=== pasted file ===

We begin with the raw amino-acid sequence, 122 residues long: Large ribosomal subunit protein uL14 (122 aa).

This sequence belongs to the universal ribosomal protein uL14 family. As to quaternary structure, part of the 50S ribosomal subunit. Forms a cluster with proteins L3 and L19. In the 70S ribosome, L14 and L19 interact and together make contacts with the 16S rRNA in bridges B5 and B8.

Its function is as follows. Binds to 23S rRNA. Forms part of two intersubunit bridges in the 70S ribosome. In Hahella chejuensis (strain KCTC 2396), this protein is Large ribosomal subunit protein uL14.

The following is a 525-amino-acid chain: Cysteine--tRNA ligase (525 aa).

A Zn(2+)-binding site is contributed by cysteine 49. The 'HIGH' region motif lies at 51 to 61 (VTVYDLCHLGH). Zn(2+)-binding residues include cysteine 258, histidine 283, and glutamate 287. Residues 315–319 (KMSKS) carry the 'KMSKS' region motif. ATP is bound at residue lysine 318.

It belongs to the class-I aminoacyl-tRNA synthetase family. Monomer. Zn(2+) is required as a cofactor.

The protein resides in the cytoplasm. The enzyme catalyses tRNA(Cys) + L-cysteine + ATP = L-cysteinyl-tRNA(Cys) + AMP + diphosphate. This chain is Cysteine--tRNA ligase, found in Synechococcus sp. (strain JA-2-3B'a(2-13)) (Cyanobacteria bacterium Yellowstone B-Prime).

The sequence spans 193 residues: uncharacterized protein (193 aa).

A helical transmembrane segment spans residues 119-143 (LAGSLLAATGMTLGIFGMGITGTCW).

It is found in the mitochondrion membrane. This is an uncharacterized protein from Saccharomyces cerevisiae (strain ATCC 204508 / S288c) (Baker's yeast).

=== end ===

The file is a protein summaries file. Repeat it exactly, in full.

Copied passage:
We begin with the raw amino-acid sequence, 122 residues long: Large ribosomal subunit protein uL14 (122 aa).

This sequence belongs to the universal ribosomal protein uL14 family. As to quaternary structure, part of the 50S ribosomal subunit. Forms a cluster with proteins L3 and L19. In the 70S ribosome, L14 and L19 interact and together make contacts with the 16S rRNA in bridges B5 and B8.

Its function is as follows. Binds to 23S rRNA. Forms part of two intersubunit bridges in the 70S ribosome. In Hahella chejuensis (strain KCTC 2396), this protein is Large ribosomal subunit protein uL14.

The following is a 525-amino-acid chain: Cysteine--tRNA ligase (525 aa).

A Zn(2+)-binding site is contributed by cysteine 49. The 'HIGH' region motif lies at 51 to 61 (VTVYDLCHLGH). Zn(2+)-binding residues include cysteine 258, histidine 283, and glutamate 287. Residues 315–319 (KMSKS) carry the 'KMSKS' region motif. ATP is bound at residue lysine 318.

It belongs to the class-I aminoacyl-tRNA synthetase family. Monomer. Zn(2+) is required as a cofactor.

The protein resides in the cytoplasm. The enzyme catalyses tRNA(Cys) + L-cysteine + ATP = L-cysteinyl-tRNA(Cys) + AMP + diphosphate. This chain is Cysteine--tRNA ligase, found in Synechococcus sp. (strain JA-2-3B'a(2-13)) (Cyanobacteria bacterium Yellowstone B-Prime).

The sequence spans 193 residues: uncharacterized protein (193 aa).

A helical transmembrane segment spans residues 119-143 (LAGSLLAATGMTLGIFGMGITGTCW).

It is found in the mitochondrion membrane. This is an uncharacterized protein from Saccharomyces cerevisiae (strain ATCC 204508 / S288c) (Baker's yeast).